• Classroom Accommodations

    Students with dyslexia may benefit from classroom accommodations, which simply allow the student to display their academic strengths without lowering grade-level standards.

    Accommodations should be individualized to fit the unique needs of the student as revealed in the formal dyslexia testing. These accommodations are discussed and approved by the educational team, parent, and testing specialist at the student's annual 504 or ARD meeting, then listed on their formal 504 Services Plan.

    Accommodations should be regularly monitored by student, parent, teacher and dyslexia specialist, and can be removed or added to the Services Plan as needed at any time during the school year.

    Typical accommodations for dyslexic students are shown below:


    Break Instruction into Parts - Sometimes students with dyslexic tendencies become overwhelmed when given too many tasks or steps at one time. Ask the teacher(s) to break things down into manageable portions for your student.

    Extra Time for Assignments/Written Work (as needed). Within reason, asking for a few extra days or until the end of the week to turn in some assignments can be appropriate. The drawback would be to ask for too much time, and the student then falls behind peers in completion of assignments.

    Modified Spelling List (as needed) - if your child is struggling with spelling tests each week, ask if only the first 10-15 words can be graded with the remainder of the words on the weekly list counted as bonus points.  

    Seating Close to Instruction - if your child struggles with being independent or lacks confidence, it can be ideal to have him/her seated close to instruction.  

    Opportunity to Repeat Instructions/Directions from teacher – if the student has weak auditory memory (this is the child who has to have directions repeated to them frequently, or who will often ask you “what?” after an oral directive), then the teacher and student can determine a private signal that the student can use if they need the teacher to repeat the oral instructions to them.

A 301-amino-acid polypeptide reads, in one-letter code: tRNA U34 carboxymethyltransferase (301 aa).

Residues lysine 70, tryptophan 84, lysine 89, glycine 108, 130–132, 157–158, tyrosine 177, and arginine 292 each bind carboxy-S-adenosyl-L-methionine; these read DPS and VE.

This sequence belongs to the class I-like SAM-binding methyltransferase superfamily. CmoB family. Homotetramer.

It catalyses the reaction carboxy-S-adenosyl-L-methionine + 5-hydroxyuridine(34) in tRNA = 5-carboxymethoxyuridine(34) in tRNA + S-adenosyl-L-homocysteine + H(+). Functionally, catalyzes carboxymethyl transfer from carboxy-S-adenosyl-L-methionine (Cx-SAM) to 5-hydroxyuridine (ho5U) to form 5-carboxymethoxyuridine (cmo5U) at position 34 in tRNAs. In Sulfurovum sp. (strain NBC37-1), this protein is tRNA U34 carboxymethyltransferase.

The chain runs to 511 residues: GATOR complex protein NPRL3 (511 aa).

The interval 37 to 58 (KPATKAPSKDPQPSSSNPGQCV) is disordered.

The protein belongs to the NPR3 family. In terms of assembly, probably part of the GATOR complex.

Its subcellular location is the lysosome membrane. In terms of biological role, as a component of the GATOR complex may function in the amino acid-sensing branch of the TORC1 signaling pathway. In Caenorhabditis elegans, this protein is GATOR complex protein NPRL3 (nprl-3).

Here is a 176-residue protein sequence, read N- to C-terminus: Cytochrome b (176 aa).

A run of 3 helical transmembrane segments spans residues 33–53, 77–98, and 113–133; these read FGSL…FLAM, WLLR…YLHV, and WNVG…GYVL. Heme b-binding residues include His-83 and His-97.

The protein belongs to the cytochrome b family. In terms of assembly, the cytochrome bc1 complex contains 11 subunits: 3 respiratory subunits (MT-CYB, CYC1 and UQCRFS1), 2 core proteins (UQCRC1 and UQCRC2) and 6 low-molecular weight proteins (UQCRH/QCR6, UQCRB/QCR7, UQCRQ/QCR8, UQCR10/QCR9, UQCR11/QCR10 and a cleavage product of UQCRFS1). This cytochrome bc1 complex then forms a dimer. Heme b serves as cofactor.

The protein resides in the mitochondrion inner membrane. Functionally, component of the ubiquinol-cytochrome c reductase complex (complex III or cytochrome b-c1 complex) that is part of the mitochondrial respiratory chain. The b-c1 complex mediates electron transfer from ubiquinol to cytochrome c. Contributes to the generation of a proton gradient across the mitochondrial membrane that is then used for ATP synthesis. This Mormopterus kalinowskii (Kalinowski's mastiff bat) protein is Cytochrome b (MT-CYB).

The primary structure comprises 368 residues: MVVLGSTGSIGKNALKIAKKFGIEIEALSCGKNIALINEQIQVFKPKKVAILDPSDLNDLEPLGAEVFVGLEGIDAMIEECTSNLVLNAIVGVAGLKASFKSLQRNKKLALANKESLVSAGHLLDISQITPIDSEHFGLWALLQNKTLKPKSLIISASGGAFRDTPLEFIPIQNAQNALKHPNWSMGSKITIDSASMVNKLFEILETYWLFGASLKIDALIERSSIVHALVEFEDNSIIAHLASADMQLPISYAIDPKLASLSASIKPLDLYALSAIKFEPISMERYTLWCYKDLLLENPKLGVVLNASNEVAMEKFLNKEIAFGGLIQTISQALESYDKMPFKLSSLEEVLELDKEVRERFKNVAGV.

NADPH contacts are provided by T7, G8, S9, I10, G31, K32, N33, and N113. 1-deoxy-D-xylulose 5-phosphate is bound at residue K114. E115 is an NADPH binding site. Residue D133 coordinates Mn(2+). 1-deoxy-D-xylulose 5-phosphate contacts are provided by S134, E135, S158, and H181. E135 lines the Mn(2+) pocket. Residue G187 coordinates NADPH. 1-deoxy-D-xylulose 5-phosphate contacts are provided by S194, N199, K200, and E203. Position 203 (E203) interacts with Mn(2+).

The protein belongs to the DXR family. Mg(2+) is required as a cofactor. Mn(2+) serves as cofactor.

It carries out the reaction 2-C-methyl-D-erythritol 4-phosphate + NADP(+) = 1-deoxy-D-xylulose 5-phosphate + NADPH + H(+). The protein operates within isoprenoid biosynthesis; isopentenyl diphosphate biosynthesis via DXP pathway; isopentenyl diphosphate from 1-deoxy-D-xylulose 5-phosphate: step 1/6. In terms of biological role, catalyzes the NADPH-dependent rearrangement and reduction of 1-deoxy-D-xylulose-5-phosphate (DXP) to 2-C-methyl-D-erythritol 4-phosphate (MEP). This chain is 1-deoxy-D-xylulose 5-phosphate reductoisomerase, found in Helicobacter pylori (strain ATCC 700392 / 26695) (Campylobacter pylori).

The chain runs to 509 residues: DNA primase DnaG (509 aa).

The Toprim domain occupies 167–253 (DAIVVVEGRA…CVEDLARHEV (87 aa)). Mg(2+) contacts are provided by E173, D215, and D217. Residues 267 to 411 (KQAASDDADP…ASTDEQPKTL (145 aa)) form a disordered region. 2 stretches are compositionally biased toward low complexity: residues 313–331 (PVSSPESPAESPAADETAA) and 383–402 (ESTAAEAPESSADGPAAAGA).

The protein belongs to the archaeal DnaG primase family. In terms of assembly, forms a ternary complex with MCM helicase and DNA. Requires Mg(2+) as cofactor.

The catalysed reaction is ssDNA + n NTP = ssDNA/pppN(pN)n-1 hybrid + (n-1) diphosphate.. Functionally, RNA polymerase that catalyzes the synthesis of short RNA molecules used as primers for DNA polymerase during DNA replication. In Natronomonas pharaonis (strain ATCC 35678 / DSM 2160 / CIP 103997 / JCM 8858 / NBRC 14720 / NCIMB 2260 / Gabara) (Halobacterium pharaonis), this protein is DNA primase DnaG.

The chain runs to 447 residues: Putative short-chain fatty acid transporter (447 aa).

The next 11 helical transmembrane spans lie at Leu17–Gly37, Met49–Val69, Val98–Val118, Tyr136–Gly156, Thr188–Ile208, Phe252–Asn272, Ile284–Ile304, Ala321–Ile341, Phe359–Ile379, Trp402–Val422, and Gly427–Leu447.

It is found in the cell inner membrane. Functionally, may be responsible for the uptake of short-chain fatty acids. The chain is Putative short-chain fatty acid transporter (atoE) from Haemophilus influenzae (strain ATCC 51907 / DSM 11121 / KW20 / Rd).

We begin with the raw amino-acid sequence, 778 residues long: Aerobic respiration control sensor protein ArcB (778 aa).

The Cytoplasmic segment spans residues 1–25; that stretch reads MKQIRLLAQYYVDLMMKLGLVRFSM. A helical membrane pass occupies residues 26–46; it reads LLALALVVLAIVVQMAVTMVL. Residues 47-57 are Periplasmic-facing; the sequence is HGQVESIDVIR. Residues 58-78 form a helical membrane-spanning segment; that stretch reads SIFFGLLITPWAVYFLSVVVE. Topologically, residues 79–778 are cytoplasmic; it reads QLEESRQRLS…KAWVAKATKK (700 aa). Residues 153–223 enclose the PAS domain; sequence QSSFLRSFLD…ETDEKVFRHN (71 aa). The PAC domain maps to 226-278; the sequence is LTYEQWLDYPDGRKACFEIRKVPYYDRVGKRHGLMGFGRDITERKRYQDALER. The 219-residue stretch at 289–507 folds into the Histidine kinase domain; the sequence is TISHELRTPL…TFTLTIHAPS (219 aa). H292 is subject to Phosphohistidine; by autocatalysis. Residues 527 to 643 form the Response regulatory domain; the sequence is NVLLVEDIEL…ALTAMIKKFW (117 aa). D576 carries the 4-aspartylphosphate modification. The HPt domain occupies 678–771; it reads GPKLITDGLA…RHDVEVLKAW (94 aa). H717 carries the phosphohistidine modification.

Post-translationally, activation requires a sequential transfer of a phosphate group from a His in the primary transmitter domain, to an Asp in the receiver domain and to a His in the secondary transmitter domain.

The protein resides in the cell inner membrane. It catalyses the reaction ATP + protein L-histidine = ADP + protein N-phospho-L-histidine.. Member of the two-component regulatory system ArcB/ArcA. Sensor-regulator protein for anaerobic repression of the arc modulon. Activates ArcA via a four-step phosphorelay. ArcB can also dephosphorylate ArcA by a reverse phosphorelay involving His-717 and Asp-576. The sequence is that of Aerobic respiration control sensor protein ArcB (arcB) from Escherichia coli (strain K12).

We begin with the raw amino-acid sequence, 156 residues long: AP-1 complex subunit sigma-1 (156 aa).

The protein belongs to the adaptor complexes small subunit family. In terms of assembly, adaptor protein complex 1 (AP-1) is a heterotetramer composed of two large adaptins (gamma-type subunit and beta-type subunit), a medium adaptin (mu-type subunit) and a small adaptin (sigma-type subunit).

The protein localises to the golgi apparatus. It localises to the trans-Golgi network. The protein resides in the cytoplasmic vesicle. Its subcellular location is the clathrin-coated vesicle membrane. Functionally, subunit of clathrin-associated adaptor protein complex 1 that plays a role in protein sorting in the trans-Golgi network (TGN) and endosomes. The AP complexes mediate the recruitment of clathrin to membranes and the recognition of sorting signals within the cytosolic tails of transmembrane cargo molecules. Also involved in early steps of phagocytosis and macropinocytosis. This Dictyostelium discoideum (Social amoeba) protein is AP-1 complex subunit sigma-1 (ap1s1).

Access to Audio Book Programs -  Learning Ally (www.learningally.org), formally RFB&D (Recording for the Blind and Dyslexic) is a program for children and adults that gives your student access to over 60,000 audio books. Annual membership for students in public and charter schools who have a certified print disability is paid for by the Texas Education Agency (TEA). Individual memberships for other students is about $120/year. Membership allows you to download audio books directly to an i-device (iPhone, iPod, iPad), Android device, or Microsoft Windows-based computer. Textbooks, novels, chapter books, etc., are included in their audio access library. Many books are text and audio, others are audio only.

    Whisper Phone- this is a tool that allows the student to whisper into the phone and have their voice amplified as they read independently, which can help with comprehension because the student hears the text as they read.

    Buddy or Peer- it can be helpful to have a buddy or peer identified in the classroom that your child can count on if the teacher is busy and he needs help pronouncing a word, or needs to ask for guidance that a peer can assist him with.

    Low tech/low cost: These are simple adjustments than do not require formal listing on the 504 Services Plan, including highlighters, index card/reading trackers to follow a line of text, and using markers to divide a page into manageable sections.